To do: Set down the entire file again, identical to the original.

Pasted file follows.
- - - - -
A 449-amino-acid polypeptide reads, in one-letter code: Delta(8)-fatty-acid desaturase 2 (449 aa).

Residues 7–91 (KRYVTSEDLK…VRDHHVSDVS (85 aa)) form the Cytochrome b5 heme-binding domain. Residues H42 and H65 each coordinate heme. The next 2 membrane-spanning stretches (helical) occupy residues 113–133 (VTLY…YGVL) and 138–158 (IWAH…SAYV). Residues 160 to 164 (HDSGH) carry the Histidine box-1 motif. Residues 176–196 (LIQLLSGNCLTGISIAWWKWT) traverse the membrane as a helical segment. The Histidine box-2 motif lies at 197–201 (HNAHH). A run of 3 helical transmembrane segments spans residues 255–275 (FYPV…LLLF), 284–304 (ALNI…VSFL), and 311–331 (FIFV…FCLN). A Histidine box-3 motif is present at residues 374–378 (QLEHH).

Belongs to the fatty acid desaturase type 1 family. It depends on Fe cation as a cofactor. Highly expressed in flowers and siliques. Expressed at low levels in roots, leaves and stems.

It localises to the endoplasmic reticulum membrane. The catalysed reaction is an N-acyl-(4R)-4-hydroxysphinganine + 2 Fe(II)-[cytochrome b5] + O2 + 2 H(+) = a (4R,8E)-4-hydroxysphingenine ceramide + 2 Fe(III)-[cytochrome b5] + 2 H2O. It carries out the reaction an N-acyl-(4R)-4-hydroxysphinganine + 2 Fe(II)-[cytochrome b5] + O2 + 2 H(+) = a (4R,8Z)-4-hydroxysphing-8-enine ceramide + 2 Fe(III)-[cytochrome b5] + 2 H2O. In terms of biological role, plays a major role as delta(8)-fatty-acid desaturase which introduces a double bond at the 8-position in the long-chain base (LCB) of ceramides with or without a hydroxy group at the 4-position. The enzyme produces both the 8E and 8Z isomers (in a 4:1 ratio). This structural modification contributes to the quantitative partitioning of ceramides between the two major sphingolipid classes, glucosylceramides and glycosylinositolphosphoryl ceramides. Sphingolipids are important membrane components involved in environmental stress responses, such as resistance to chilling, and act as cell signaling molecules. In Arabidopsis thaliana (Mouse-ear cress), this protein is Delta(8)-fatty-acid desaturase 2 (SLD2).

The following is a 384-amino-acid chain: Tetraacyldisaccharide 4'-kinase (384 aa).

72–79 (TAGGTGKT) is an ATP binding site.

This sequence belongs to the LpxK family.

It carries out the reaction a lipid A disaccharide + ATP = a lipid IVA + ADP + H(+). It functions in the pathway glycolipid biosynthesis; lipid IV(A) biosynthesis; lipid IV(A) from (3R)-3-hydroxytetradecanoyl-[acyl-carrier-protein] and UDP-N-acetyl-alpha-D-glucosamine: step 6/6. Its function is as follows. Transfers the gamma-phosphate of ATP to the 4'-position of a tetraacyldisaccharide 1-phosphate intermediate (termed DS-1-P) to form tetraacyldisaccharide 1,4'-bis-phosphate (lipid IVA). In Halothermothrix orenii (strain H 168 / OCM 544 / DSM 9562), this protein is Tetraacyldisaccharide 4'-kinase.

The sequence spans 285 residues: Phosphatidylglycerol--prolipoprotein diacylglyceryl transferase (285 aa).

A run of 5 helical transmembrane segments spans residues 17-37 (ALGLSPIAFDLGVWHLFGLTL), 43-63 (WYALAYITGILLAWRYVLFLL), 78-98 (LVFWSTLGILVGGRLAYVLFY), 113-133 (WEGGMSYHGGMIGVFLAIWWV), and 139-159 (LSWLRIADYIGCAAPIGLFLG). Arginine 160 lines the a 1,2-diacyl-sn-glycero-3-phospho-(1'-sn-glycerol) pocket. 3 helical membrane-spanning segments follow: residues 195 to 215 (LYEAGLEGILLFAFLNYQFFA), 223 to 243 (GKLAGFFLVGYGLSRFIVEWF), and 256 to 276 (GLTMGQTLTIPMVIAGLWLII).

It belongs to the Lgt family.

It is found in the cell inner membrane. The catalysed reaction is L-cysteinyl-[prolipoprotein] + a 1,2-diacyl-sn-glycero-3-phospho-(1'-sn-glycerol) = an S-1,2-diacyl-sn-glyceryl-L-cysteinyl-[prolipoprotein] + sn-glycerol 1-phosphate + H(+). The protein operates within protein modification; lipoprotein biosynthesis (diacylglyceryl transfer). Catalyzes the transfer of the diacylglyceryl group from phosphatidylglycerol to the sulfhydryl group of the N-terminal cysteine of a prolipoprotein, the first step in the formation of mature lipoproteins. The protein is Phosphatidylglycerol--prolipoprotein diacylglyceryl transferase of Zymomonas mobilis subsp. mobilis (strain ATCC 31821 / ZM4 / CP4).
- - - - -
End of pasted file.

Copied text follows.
A 449-amino-acid polypeptide reads, in one-letter code: Delta(8)-fatty-acid desaturase 2 (449 aa).

Residues 7–91 (KRYVTSEDLK…VRDHHVSDVS (85 aa)) form the Cytochrome b5 heme-binding domain. Residues H42 and H65 each coordinate heme. The next 2 membrane-spanning stretches (helical) occupy residues 113–133 (VTLY…YGVL) and 138–158 (IWAH…SAYV). Residues 160 to 164 (HDSGH) carry the Histidine box-1 motif. Residues 176–196 (LIQLLSGNCLTGISIAWWKWT) traverse the membrane as a helical segment. The Histidine box-2 motif lies at 197–201 (HNAHH). A run of 3 helical transmembrane segments spans residues 255–275 (FYPV…LLLF), 284–304 (ALNI…VSFL), and 311–331 (FIFV…FCLN). A Histidine box-3 motif is present at residues 374–378 (QLEHH).

Belongs to the fatty acid desaturase type 1 family. It depends on Fe cation as a cofactor. Highly expressed in flowers and siliques. Expressed at low levels in roots, leaves and stems.

It localises to the endoplasmic reticulum membrane. The catalysed reaction is an N-acyl-(4R)-4-hydroxysphinganine + 2 Fe(II)-[cytochrome b5] + O2 + 2 H(+) = a (4R,8E)-4-hydroxysphingenine ceramide + 2 Fe(III)-[cytochrome b5] + 2 H2O. It carries out the reaction an N-acyl-(4R)-4-hydroxysphinganine + 2 Fe(II)-[cytochrome b5] + O2 + 2 H(+) = a (4R,8Z)-4-hydroxysphing-8-enine ceramide + 2 Fe(III)-[cytochrome b5] + 2 H2O. In terms of biological role, plays a major role as delta(8)-fatty-acid desaturase which introduces a double bond at the 8-position in the long-chain base (LCB) of ceramides with or without a hydroxy group at the 4-position. The enzyme produces both the 8E and 8Z isomers (in a 4:1 ratio). This structural modification contributes to the quantitative partitioning of ceramides between the two major sphingolipid classes, glucosylceramides and glycosylinositolphosphoryl ceramides. Sphingolipids are important membrane components involved in environmental stress responses, such as resistance to chilling, and act as cell signaling molecules. In Arabidopsis thaliana (Mouse-ear cress), this protein is Delta(8)-fatty-acid desaturase 2 (SLD2).

The following is a 384-amino-acid chain: Tetraacyldisaccharide 4'-kinase (384 aa).

72–79 (TAGGTGKT) is an ATP binding site.

This sequence belongs to the LpxK family.

It carries out the reaction a lipid A disaccharide + ATP = a lipid IVA + ADP + H(+). It functions in the pathway glycolipid biosynthesis; lipid IV(A) biosynthesis; lipid IV(A) from (3R)-3-hydroxytetradecanoyl-[acyl-carrier-protein] and UDP-N-acetyl-alpha-D-glucosamine: step 6/6. Its function is as follows. Transfers the gamma-phosphate of ATP to the 4'-position of a tetraacyldisaccharide 1-phosphate intermediate (termed DS-1-P) to form tetraacyldisaccharide 1,4'-bis-phosphate (lipid IVA). In Halothermothrix orenii (strain H 168 / OCM 544 / DSM 9562), this protein is Tetraacyldisaccharide 4'-kinase.

The sequence spans 285 residues: Phosphatidylglycerol--prolipoprotein diacylglyceryl transferase (285 aa).

A run of 5 helical transmembrane segments spans residues 17-37 (ALGLSPIAFDLGVWHLFGLTL), 43-63 (WYALAYITGILLAWRYVLFLL), 78-98 (LVFWSTLGILVGGRLAYVLFY), 113-133 (WEGGMSYHGGMIGVFLAIWWV), and 139-159 (LSWLRIADYIGCAAPIGLFLG). Arginine 160 lines the a 1,2-diacyl-sn-glycero-3-phospho-(1'-sn-glycerol) pocket. 3 helical membrane-spanning segments follow: residues 195 to 215 (LYEAGLEGILLFAFLNYQFFA), 223 to 243 (GKLAGFFLVGYGLSRFIVEWF), and 256 to 276 (GLTMGQTLTIPMVIAGLWLII).

It belongs to the Lgt family.

It is found in the cell inner membrane. The catalysed reaction is L-cysteinyl-[prolipoprotein] + a 1,2-diacyl-sn-glycero-3-phospho-(1'-sn-glycerol) = an S-1,2-diacyl-sn-glyceryl-L-cysteinyl-[prolipoprotein] + sn-glycerol 1-phosphate + H(+). The protein operates within protein modification; lipoprotein biosynthesis (diacylglyceryl transfer). Catalyzes the transfer of the diacylglyceryl group from phosphatidylglycerol to the sulfhydryl group of the N-terminal cysteine of a prolipoprotein, the first step in the formation of mature lipoproteins. The protein is Phosphatidylglycerol--prolipoprotein diacylglyceryl transferase of Zymomonas mobilis subsp. mobilis (strain ATCC 31821 / ZM4 / CP4).